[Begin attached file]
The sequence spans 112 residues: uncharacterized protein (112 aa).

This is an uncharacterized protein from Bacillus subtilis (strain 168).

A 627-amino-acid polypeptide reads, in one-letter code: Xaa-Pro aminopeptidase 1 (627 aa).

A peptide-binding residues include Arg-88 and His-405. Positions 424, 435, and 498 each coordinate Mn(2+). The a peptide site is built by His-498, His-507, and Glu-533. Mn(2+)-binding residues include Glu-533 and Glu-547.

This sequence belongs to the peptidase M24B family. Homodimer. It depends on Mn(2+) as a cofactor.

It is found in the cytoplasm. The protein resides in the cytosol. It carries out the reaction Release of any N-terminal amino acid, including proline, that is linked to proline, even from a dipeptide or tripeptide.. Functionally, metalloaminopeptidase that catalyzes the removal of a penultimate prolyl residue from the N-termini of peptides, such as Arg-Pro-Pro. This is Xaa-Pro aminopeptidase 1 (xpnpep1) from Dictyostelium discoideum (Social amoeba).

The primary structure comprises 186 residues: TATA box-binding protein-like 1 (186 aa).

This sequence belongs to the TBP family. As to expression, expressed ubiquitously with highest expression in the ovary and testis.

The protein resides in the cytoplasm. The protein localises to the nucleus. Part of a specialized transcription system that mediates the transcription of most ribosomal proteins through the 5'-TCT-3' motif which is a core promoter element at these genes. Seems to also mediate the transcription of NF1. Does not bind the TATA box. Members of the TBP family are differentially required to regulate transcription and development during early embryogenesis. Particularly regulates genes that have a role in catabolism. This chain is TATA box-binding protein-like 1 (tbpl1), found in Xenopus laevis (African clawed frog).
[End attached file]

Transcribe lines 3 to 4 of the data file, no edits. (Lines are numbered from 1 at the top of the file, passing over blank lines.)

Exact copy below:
A 627-amino-acid polypeptide reads, in one-letter code: Xaa-Pro aminopeptidase 1 (627 aa).

A peptide-binding residues include Arg-88 and His-405. Positions 424, 435, and 498 each coordinate Mn(2+). The a peptide site is built by His-498, His-507, and Glu-533. Mn(2+)-binding residues include Glu-533 and Glu-547.